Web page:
Their labor conditions ratings are going in the wrong direction, from “it’s a start” by Good On You to “not good enough” because their current labor standards are not safe and they haven’t made an effort to make sure workers are being paid a fair wage.
The animal welfare ratings are also going in the wrong direction. Old Navy went from “it’s a start” to “not good enough” because they use leather, wool, and exotic animal hair.
Old Navy Has Been Accused of Greenwashing
In 2018, Old Navy put out a corporate responsibility report highlighting their progress in sustainability, and emphasizing the importance of women in their company. Unfortunately, there was a lot this report failed to mention.
In September of 2021, Old Navy finally posted who their suppliers were which includes factories in Bangladesh, Cambodia, China, El Salvador, Guatemala, Nicaragua, Philippines, Sri Lanka, etc. More than half of these countries have poor oversight by their government about how workers are treated in factories. They have also stated that they are using ‘better’ cotton in 2020 but Old Navy fails to go into detail about why it’s better and how they want to continue to improve.
Greenwashing is just not cool. This will just make Millennials and Generation Z even more frustrated. If you are going to talk the talk, you better walk the walk. Don’t say anything at all about sustainability, unless you are serious about it.
New Direction for Old Navy
Old Navy is still a powerhouse in retail making $9 billion in sales last year. But the brand is struggling a bit, according to RetailDive. Production shutdowns in Vietnam, high shipping costs, and general supply chain issues have plagued Old Navy like so many in the retail industry. They are also looking for a new CEO. Technically in an inflation heavy environment they should be poised to do well but will they? Generation Z, while they are addicted to trendy and inexpensive fashion, is becoming more aware about the fashion industry’s enormous burden on our planet.
What Old Navy Should Do To Become Sustainable
If I had the ear of the new CEO, I’d make some suggestions. H&M is another inexpensive popular fast fashion brand and they are making more serious changes to become sustainable.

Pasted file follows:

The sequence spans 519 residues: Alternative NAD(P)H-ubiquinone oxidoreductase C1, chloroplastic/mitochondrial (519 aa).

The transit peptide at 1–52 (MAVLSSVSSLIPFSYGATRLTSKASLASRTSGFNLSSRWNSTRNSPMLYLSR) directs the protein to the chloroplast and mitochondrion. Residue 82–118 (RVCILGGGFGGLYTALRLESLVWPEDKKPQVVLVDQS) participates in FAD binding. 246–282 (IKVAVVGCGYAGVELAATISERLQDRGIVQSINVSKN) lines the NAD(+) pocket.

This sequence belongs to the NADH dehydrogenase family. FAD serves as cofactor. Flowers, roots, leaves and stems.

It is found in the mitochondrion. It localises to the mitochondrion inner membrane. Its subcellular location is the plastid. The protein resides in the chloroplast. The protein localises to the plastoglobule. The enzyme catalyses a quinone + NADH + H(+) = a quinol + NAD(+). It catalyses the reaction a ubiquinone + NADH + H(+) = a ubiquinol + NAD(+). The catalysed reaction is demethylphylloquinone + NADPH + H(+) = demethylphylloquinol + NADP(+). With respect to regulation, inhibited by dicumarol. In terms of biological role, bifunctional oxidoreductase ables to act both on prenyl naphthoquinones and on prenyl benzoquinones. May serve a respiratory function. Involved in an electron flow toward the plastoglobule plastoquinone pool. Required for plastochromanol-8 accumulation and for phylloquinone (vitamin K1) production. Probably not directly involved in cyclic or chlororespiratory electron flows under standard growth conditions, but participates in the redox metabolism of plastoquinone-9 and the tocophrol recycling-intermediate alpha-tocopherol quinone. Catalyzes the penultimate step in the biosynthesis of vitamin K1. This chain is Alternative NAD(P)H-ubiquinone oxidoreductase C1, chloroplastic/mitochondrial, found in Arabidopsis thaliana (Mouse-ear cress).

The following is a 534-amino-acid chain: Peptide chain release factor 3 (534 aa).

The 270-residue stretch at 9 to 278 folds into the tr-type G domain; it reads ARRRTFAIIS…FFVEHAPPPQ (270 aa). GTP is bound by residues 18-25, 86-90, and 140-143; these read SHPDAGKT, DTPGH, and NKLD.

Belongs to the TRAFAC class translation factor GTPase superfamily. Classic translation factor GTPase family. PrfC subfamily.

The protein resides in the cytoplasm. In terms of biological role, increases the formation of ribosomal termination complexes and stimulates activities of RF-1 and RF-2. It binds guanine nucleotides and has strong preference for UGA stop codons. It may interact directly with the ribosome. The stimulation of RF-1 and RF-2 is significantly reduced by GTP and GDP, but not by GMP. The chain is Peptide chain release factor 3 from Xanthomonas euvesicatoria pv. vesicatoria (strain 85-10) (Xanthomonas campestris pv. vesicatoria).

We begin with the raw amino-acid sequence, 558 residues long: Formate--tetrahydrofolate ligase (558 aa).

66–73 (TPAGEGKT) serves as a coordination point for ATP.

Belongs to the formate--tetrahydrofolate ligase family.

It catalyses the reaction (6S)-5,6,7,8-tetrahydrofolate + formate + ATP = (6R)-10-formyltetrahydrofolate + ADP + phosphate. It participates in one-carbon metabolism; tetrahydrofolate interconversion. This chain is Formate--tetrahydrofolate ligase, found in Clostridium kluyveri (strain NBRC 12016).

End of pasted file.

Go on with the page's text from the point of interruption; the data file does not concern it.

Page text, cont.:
- Keep with your plans to save water, replace plastic bags and invest in better fabrics.
- Make better quality clothing – that will last.
- Invest in American factories and American workers. Pay them well, treat them fairly.
- Invest in textiles of the future. Be the first fast fashion brand to decide to make clothes so they are truly disposable — meaning they are biodegradable, not so cheap you wear them once and dispose of them.
- Solar panels on your factories
- Be transparent. If you can’t make changes quickly – that’s okay. Tell people it’ll take a bit. It’s not like turning a light switch on. It’s hard work and takes serious thinking.
Those are some of my suggestions.
Sustainable Alternatives to Old Navy
Whimsy + Row
Whimsy + Row is an eco-focused, locally-sourced company that primarily makes its clothes in Los Angeles, with support in St. Louis and India. They produce limited runs of garments using biodegradable and sustainable materials, like organic cotton and TENCEL, strive for zero-waste, and are carbon-neutral.
Kotn is a B Corporation that works with smallholder farmers in Egypt to directly source Egyptian cotton, linen, and ECOTEC cotton, much in the same way some restaurants try to be farm-to-table. To support the communities that grow their cotton, they invest in funding their schools.
Fair Indigo sources the organic Pima cotton used in its clothing from two family farms in Peru and avoids the use of pesticides to grow the cotton. To help reduce the amount of plastic in the world, they recycle plastic into polyester for their activewear line. They’ve also started a non-profit to invest in the educational opportunities of the children in the communities where their cotton is grown.
Dubbed “Earth’s Favorite Clothing Company”, PACT is carbon-neutral, reliant on fair trade, and uses organic cotton, a biodegradable material. The company sells clothes for women, men, and kids, as well as bedding and towels.
Let’s hope Old Navy meets their goals and gets aggressive about sustainability. In the meantime, the best way to buy clothes at Old Navy and have a good conscious is to buy their clothes from Goodwill.
In the meantime, Old Navy, I’d love to work. Contact me, but not until you are super serious about sustainability.
How to Contact Lexy Silverstein?
If you have any questions, please contact me at LexySilverstein@gmail.com.